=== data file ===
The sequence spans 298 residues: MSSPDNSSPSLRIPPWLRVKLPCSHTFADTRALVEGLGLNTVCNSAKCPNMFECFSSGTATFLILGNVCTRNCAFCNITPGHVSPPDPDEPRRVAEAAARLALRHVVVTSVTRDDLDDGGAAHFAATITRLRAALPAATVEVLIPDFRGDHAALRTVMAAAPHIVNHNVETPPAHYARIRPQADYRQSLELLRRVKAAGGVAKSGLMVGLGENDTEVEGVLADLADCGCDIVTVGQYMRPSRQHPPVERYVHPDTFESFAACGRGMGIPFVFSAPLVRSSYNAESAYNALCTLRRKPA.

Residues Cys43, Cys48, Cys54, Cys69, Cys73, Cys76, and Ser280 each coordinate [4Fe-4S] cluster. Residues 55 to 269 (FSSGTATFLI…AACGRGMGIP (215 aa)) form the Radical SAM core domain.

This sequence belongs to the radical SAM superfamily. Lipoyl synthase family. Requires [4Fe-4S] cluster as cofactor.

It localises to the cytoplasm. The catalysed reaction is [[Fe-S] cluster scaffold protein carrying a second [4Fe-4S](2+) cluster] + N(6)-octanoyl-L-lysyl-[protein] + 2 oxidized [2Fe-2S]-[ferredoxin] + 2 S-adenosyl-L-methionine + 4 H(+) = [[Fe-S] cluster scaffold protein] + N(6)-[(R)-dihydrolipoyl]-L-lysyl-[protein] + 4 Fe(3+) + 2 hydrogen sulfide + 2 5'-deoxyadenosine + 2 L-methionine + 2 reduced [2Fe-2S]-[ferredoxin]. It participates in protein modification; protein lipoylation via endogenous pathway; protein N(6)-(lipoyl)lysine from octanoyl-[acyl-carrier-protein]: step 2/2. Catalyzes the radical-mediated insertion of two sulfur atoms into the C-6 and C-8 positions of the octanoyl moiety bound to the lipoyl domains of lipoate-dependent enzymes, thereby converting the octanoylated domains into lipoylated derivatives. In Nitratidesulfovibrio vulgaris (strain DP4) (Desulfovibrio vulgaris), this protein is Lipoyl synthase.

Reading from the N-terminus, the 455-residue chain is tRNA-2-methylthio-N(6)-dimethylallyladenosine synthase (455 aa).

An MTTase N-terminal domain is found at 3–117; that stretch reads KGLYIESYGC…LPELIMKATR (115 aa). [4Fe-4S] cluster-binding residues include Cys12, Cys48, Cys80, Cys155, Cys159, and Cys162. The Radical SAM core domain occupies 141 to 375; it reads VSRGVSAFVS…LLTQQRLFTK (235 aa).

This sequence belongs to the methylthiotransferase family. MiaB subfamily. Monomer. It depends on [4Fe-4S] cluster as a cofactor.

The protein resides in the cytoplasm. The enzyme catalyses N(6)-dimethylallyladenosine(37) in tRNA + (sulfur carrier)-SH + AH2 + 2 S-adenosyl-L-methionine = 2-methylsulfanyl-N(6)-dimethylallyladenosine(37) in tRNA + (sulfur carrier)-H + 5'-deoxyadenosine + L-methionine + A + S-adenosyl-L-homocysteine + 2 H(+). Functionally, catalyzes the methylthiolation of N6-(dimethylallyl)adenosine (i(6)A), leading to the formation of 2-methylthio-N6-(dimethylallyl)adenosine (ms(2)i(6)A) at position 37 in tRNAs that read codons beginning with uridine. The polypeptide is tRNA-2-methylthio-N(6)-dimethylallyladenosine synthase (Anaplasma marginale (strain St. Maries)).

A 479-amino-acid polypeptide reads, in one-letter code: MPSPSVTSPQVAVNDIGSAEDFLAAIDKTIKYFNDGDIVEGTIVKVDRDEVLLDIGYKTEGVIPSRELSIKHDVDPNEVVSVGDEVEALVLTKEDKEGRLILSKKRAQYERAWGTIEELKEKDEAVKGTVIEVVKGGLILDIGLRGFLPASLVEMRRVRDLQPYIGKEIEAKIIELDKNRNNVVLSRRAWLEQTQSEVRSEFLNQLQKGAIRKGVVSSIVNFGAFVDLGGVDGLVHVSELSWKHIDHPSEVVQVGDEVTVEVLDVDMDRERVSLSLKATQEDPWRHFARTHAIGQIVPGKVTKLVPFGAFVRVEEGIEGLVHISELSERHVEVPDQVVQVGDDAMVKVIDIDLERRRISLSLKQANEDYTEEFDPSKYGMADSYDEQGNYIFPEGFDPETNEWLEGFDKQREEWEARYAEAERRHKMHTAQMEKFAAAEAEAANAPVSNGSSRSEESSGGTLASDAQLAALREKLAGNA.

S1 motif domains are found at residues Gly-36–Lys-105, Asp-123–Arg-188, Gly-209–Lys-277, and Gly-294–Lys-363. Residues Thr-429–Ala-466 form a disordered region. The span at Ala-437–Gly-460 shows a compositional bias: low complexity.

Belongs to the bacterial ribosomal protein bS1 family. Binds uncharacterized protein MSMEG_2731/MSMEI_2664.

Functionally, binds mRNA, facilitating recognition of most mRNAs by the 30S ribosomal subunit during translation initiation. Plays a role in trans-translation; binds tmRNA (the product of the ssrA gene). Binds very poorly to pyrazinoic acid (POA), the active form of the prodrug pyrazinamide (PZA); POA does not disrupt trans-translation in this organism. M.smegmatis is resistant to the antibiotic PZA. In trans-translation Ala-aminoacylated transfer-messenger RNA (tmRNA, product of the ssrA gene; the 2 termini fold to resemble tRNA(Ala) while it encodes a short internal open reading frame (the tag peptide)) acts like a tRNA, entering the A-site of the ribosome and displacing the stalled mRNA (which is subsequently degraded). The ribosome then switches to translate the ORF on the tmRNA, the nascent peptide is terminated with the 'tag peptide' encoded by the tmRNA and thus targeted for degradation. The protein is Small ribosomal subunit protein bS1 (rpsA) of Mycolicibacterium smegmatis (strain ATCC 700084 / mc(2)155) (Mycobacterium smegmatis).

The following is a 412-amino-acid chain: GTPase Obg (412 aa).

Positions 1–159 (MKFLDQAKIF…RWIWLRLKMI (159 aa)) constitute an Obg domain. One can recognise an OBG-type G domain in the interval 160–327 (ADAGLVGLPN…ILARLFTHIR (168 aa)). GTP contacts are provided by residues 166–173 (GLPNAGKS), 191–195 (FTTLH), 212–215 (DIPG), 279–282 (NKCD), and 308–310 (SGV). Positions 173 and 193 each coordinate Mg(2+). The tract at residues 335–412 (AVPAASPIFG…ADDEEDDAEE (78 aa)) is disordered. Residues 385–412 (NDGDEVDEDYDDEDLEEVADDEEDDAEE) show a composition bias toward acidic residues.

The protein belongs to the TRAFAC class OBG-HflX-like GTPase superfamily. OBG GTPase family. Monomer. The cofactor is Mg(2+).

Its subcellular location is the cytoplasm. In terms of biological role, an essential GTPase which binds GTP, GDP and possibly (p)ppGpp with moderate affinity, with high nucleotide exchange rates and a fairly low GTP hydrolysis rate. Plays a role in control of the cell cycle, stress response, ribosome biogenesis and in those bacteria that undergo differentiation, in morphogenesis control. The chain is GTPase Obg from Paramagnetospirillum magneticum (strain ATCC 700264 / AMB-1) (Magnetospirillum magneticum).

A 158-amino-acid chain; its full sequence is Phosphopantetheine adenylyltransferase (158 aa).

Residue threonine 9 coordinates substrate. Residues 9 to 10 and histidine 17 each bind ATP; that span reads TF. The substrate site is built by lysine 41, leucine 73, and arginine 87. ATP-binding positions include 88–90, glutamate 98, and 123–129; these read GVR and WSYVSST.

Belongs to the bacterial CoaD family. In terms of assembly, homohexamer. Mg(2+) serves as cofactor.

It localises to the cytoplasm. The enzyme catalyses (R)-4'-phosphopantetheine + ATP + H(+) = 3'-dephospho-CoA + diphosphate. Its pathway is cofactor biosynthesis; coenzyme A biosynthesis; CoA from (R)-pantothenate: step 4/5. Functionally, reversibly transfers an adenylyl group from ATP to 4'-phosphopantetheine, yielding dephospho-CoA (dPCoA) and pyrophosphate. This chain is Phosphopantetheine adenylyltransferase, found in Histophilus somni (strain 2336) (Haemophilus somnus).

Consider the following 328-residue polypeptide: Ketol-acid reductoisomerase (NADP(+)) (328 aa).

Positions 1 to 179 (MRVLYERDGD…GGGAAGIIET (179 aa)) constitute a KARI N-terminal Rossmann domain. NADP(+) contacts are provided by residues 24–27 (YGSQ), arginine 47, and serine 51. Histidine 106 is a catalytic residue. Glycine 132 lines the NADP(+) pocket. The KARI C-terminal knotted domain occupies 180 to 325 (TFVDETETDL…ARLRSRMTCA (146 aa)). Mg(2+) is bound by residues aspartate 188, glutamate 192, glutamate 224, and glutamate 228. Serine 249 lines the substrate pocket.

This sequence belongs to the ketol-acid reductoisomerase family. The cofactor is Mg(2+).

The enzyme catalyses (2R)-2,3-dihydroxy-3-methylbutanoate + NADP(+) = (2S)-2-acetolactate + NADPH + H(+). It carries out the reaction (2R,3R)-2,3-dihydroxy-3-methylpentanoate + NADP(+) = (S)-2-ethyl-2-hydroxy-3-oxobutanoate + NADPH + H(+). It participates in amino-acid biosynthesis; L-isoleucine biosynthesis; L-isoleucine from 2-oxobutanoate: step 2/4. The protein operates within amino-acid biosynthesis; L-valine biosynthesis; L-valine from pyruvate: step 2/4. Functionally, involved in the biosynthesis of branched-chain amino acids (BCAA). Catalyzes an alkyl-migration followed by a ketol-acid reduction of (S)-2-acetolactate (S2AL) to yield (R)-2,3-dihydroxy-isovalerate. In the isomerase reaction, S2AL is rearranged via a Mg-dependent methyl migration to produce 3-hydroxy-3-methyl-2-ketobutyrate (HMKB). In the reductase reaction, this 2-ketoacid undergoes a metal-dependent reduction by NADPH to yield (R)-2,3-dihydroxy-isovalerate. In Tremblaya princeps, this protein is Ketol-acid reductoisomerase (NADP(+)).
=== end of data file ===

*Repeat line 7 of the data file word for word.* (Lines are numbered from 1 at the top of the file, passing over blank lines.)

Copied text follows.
This sequence belongs to the methylthiotransferase family. MiaB subfamily. Monomer. It depends on [4Fe-4S] cluster as a cofactor.